Was it something Michael Geist or a Canadian MP said or have the concerns over Copyright started spilling into more action within Canada? Whatever started this, though likely for many reasons instead of one, it seems that discussion over copyright and how to change laws for the better has seen substantial growth in the last few weeks – a growth not seen since Michael Geist’s Facebook group.
Many may point to Michael Geist’s well-known Copyright Myths presentation that made its debut in the Public Policy Forum symposium on copyright. One of the points Geist made during his panel speech was that there has been limited consultation and substantial action. He notes the last consultation that occurred in 2001 and, in contrast, notes the actions of the government through ‘phase one’ with respect to new rights in 1987, rental rights in 1992, private copying and statutory damages in 2002, and last year’s anti-camcording law. The talk was posted shortly afterwards for all to watch and listen.
While likely highly motivating and inspiring for many, it could easily be said that the movement towards more debates like this was sparked by James Rajotte, a Conservative Member of the Alberta Parliament and Chair of the Standing Committee of Industry suggesting that the copyright bill may be weeks away. As noted by Russell McOrmond, the copyright reform bill has been on the order paper for some time now – meaning it could be tabled at any time. It may lead some to wonder if there ever will be copyright reform since it’s been promised numerous times in the Conservative government, but never tabled thus far.
Though likely to be tabled or not, that won’t (and shouldn’t) slow the debates any whenever the government makes documented moves outside of the order-paper to say that Copyright Reform is to be tabled soon. This has been a consistent thing in the copyright reform process – when the Liberal government tabled Bill C-60 which ultimately died in November of 2005, the move was quickly followed up by Russell McOrmond’s Bill C-60 petition, then there was the formation of Online Rights Canada the following month in December (it was started as a joint project between CIPPIC and the EFF), then there was the formation of the Canadian Music Creators Coalition part way through into 2006. This, of course, is by far not a complete list (in fact, it is a very small sample), but it is a few of the notable movements that seems to have appeared following the copyright reform bill back in 2005.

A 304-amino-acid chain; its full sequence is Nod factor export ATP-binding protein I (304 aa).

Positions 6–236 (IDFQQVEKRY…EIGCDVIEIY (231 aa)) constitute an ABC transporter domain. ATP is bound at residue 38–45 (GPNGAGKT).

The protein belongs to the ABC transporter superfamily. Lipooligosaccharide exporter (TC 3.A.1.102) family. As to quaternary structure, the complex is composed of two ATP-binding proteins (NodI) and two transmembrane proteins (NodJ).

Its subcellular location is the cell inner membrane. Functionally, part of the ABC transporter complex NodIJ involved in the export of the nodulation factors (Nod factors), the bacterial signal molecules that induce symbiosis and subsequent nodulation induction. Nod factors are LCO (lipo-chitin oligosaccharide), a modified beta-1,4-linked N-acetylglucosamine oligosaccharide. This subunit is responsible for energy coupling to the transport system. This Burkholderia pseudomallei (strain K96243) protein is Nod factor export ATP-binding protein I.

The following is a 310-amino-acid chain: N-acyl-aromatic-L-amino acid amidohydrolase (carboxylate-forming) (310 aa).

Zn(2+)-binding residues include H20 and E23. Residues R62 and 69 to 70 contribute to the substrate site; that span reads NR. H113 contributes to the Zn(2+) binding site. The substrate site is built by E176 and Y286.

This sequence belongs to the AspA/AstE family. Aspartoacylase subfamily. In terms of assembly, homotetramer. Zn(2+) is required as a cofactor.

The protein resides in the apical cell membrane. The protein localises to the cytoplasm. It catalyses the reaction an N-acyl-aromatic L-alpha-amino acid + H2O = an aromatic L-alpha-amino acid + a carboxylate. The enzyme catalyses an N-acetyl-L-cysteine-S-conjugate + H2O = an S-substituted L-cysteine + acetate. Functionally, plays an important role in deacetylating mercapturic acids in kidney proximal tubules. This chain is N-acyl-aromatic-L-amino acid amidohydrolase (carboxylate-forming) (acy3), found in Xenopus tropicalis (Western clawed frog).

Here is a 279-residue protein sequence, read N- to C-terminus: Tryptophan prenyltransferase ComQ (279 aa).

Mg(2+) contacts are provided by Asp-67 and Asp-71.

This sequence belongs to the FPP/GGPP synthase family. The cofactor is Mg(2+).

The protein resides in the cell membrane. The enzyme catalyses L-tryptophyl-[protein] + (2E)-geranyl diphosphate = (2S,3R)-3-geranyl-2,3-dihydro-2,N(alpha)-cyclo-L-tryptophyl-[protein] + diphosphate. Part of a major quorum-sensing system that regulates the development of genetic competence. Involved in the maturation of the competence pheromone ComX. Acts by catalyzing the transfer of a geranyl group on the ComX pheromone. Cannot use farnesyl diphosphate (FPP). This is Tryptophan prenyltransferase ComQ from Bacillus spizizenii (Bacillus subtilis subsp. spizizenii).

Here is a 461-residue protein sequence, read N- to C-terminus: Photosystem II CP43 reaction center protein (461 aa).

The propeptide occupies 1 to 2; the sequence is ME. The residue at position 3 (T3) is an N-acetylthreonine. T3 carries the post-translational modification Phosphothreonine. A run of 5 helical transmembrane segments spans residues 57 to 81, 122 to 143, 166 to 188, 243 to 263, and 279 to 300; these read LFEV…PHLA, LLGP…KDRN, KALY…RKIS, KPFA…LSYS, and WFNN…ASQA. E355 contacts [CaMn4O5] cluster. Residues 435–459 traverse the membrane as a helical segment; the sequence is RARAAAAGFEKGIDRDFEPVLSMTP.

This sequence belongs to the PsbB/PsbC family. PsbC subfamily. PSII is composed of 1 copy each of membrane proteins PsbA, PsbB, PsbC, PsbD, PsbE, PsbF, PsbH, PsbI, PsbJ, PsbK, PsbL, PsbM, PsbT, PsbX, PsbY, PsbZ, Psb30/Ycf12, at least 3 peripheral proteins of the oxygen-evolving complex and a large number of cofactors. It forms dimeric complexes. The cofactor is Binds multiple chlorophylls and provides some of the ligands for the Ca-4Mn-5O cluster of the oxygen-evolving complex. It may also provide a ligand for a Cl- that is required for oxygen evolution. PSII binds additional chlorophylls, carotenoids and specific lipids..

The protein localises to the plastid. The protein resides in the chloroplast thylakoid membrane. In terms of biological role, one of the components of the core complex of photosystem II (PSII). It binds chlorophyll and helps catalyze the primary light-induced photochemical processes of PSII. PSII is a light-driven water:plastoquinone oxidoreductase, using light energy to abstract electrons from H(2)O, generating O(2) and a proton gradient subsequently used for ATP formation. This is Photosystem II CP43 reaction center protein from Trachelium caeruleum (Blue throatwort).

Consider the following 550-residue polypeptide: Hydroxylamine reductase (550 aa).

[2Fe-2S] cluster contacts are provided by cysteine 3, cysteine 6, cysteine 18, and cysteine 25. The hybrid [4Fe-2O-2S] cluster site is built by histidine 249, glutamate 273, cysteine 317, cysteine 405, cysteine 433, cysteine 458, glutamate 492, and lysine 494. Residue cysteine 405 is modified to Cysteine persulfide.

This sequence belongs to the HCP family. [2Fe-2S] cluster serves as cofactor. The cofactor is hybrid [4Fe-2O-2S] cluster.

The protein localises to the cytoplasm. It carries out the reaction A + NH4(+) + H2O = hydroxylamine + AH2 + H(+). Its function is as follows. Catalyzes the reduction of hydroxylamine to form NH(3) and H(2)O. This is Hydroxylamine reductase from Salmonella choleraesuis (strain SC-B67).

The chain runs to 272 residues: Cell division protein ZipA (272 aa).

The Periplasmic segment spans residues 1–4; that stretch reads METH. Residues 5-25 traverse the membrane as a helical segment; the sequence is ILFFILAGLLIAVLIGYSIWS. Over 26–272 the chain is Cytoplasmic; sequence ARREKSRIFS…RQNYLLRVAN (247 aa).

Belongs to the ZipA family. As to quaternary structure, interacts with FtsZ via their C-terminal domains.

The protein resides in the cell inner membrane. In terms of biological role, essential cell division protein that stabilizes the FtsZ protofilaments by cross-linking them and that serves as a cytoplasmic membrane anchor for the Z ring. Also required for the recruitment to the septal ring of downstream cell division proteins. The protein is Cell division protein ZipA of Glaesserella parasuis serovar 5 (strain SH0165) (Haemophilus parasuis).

Fast-forward to 2007, when the current Conservative governing party nearly tabled copyright reform, Michael Geists Facebook group quickly grew and sparked online and offline protests. The governing party panicked and pulled the legislation before it was tabled. During all of this was formation of the Business Coalition for Balanced Copyright. Again, a small, but significant, sample of movements.
Now more recently, a chair-person comments that copyright reform is going to be tabled before the break during the Public Policy Forum Copyright symposium. This happend during a time when the Canadian Federation of Students renewed calls for fair copyright. Two very different consultation processes spring up. The first is offline and has numerous corporate people along with Graham Henderson, president of the Canadian Recording Industry Association (CRIA) to name a few in a subsequent consultation some are saying is going to be unbalanced debate. The second occurrence, again, being followed by Michael Geist, is calm copyright which is online and can very easily feature consumers and people who feel that copyright reform should respect all stakeholders involved.
The interesting thing about Calm Copyright (asside from the debates themselves) is their about page which states the following:
Copyright is an important subject in Canada right now. Despite appearances, there are dozens of stakeholders trying to be heard in the heated debate happening across the country. In the melee, subtleties are lost, and many groups that might otherwise be in agreement are pitted against each other over issues that they consider peripheral to their core values.
On this site, we are going to try to decipher everyone’s true positions on copyright, and see how close we are to a consensus. There may be some issues that we’ll never conquer, but with any luck, we’ll know exactly WHY they’re insurmountable.
The key to this process is civility. Take a deep breath, organize your thoughts, and engage in a conversation, not a shouting match. If we get all worked up, we see nothing but catastrophe. We need to stay calm and figure it out.
It may be a concept that should be employed more often in these crucial debates, inviting everyone to the table. It certainly is a welcoming change considering there has been a number of instances in the past during copyright debates of private meetings, backroom deals, closed door talks as seen in the SPP in Canada, street rallies, fund-raisers (AKA copyright “celebrations”), on-the-spot intense questionings, and name-calling to name a few things that have happened in the last three years of the copyright reform process.
Certainly an important aspect in all of this is the fact that whenever copyright reform is suggested to be tabled, Canadians on both sides of the table are, at least, ready. One can hope the pressure keeps up even if copyright reform isn’t tabled because how can everyone win when only one side is present and represented at the table?
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